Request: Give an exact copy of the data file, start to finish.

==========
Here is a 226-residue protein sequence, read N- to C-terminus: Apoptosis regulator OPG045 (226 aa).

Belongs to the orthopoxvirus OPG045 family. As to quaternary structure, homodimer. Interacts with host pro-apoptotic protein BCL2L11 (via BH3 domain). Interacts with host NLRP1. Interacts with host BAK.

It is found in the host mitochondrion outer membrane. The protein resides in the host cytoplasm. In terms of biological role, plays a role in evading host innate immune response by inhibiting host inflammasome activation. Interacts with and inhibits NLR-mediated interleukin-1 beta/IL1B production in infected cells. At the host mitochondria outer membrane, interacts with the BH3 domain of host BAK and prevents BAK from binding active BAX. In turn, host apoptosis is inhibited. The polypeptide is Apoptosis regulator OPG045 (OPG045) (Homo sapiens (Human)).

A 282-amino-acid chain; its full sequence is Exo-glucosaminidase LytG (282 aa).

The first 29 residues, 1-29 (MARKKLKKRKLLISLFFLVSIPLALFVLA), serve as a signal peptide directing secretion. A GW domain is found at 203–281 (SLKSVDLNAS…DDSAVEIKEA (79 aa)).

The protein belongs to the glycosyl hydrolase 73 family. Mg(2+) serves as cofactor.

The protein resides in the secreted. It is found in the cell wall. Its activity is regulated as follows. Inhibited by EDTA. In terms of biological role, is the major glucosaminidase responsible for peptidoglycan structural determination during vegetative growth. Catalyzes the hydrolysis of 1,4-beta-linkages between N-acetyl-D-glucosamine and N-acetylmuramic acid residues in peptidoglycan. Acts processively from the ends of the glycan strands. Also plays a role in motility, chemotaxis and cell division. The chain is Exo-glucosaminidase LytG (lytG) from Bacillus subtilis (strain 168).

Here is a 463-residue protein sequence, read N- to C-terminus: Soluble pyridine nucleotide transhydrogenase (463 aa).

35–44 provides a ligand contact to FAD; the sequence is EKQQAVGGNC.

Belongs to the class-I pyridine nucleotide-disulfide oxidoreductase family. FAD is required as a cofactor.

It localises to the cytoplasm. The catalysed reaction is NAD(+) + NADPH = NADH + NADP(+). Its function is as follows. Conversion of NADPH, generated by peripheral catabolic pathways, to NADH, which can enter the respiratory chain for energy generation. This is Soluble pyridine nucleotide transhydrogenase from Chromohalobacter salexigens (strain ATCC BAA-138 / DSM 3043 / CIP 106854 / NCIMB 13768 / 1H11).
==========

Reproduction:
Here is a 226-residue protein sequence, read N- to C-terminus: Apoptosis regulator OPG045 (226 aa).

Belongs to the orthopoxvirus OPG045 family. As to quaternary structure, homodimer. Interacts with host pro-apoptotic protein BCL2L11 (via BH3 domain). Interacts with host NLRP1. Interacts with host BAK.

It is found in the host mitochondrion outer membrane. The protein resides in the host cytoplasm. In terms of biological role, plays a role in evading host innate immune response by inhibiting host inflammasome activation. Interacts with and inhibits NLR-mediated interleukin-1 beta/IL1B production in infected cells. At the host mitochondria outer membrane, interacts with the BH3 domain of host BAK and prevents BAK from binding active BAX. In turn, host apoptosis is inhibited. The polypeptide is Apoptosis regulator OPG045 (OPG045) (Homo sapiens (Human)).

A 282-amino-acid chain; its full sequence is Exo-glucosaminidase LytG (282 aa).

The first 29 residues, 1-29 (MARKKLKKRKLLISLFFLVSIPLALFVLA), serve as a signal peptide directing secretion. A GW domain is found at 203–281 (SLKSVDLNAS…DDSAVEIKEA (79 aa)).

The protein belongs to the glycosyl hydrolase 73 family. Mg(2+) serves as cofactor.

The protein resides in the secreted. It is found in the cell wall. Its activity is regulated as follows. Inhibited by EDTA. In terms of biological role, is the major glucosaminidase responsible for peptidoglycan structural determination during vegetative growth. Catalyzes the hydrolysis of 1,4-beta-linkages between N-acetyl-D-glucosamine and N-acetylmuramic acid residues in peptidoglycan. Acts processively from the ends of the glycan strands. Also plays a role in motility, chemotaxis and cell division. The chain is Exo-glucosaminidase LytG (lytG) from Bacillus subtilis (strain 168).

Here is a 463-residue protein sequence, read N- to C-terminus: Soluble pyridine nucleotide transhydrogenase (463 aa).

35–44 provides a ligand contact to FAD; the sequence is EKQQAVGGNC.

Belongs to the class-I pyridine nucleotide-disulfide oxidoreductase family. FAD is required as a cofactor.

It localises to the cytoplasm. The catalysed reaction is NAD(+) + NADPH = NADH + NADP(+). Its function is as follows. Conversion of NADPH, generated by peripheral catabolic pathways, to NADH, which can enter the respiratory chain for energy generation. This is Soluble pyridine nucleotide transhydrogenase from Chromohalobacter salexigens (strain ATCC BAA-138 / DSM 3043 / CIP 106854 / NCIMB 13768 / 1H11).